Equipment: There is a two-bedroom family unit at Nxai Pan Camp, but no special equipment is available.
Generally recommended for children: We recommend Nxai Pan Camp for more mature children over the age of 6, who are genuinely interested in different aspects of nature.
Notes: Nxai Pan Camp has an electric fence to prevent elephants from drinking out of the pool and damaging their water pipes, but other dangerous wildlife can wander through the camp at any time. There is also no fence around the pool. Parents must supervise their children at all times.
Power supply notes: Nxai Pan Camp uses solar power to generate electricity for the camp, and to heat the water. Generally the solar system is reliable although it can take several minutes for the hot water to make its way to the tap. The generator is run for three hours morning and evening – both times when guests are out on activities. Electrical equipment can be charged in the main office; the camp has a range of adaptors which should work for the majority of appliances. Power is available in the chalets at all times.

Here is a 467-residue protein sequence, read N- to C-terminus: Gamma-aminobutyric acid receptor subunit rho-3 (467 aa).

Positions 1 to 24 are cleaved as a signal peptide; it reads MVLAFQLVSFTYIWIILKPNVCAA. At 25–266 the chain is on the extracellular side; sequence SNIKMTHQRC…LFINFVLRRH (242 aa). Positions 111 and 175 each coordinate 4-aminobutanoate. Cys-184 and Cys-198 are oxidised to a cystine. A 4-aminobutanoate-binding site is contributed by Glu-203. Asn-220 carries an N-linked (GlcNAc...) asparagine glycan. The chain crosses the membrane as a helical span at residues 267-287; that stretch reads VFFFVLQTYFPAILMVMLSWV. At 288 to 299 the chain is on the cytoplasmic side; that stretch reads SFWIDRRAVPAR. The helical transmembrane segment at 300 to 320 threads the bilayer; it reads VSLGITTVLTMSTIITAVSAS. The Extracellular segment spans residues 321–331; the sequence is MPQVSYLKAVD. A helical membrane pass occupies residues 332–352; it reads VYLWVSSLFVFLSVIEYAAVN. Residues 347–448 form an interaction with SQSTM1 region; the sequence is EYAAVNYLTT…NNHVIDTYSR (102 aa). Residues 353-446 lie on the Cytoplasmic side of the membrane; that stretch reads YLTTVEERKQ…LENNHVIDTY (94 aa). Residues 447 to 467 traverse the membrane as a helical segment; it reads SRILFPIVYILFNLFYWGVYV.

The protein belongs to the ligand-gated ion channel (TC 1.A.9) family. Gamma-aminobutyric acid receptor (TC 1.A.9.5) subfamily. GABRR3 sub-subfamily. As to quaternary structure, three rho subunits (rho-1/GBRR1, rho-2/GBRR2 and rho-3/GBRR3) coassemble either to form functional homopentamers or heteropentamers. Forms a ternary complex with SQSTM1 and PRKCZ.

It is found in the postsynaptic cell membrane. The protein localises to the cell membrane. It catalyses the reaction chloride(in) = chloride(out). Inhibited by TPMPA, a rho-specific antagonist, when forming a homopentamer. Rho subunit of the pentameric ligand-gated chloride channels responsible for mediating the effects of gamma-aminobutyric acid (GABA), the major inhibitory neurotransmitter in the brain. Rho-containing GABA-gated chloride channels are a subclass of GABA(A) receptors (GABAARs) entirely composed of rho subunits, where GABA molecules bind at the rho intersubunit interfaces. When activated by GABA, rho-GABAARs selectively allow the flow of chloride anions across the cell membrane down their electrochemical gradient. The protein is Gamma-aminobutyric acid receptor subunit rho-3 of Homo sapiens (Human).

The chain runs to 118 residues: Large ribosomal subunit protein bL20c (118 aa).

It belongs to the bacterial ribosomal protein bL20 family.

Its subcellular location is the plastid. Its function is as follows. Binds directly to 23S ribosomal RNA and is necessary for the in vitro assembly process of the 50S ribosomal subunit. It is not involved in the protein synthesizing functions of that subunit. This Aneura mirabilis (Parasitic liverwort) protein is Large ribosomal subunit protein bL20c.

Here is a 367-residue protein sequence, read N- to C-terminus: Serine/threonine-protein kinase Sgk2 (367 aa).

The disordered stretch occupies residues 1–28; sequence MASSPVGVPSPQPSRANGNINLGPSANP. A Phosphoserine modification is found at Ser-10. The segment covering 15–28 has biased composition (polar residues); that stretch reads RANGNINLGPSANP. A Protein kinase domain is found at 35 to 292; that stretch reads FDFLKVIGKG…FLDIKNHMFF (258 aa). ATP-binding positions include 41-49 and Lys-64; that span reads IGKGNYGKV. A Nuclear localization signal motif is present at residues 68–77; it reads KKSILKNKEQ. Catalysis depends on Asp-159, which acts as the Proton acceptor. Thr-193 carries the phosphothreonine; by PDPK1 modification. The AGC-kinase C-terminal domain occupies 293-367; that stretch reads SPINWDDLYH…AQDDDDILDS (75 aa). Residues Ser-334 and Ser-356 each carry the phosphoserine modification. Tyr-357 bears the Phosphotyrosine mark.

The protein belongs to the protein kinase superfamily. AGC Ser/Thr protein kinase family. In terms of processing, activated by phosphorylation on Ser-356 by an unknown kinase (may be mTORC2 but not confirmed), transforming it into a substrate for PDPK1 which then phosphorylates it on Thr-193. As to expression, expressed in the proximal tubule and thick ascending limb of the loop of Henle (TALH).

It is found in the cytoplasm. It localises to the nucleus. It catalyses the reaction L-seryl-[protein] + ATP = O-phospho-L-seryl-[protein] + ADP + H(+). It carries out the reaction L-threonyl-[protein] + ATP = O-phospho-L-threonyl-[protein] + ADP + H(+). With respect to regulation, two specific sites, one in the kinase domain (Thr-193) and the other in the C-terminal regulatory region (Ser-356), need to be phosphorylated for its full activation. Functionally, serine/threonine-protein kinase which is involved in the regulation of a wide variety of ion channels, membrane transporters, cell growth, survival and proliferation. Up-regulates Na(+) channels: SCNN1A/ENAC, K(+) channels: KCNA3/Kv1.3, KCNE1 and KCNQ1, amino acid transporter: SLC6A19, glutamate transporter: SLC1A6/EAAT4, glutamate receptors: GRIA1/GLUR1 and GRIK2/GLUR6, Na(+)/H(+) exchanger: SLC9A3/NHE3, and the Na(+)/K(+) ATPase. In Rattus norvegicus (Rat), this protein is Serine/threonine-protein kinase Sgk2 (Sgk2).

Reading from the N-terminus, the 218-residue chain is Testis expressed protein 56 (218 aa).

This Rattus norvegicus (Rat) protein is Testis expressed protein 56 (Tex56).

Communications: There is no cellphone reception, no direct phone or fax and no email. Communication is maintained with head office in Maun via radio.
TV & radio: There is no TV or radio at Nxai Pan Camp.
Water supply: Borehole
Water supply notes: All the chalets have plumbed hot and cold running water for showers, basins and flushing toilets. Guests are given a water bottle on arrival which they are encouraged to top up from the filtered supply in the camp’s main area. Each room is also provided with glasses and a flask of filtered drinking water, which is replenished daily.
Health & safety
Malarial protection recommended: Yes
Medical care: Camp managers are first-aid trained and a first-aid kit is kept at camp. In an emergency, the camp can arrange for clients to be flown out. Please note that it is only possible to fly out of camp during daylight hours as the bush airstrips do not have any lighting at night.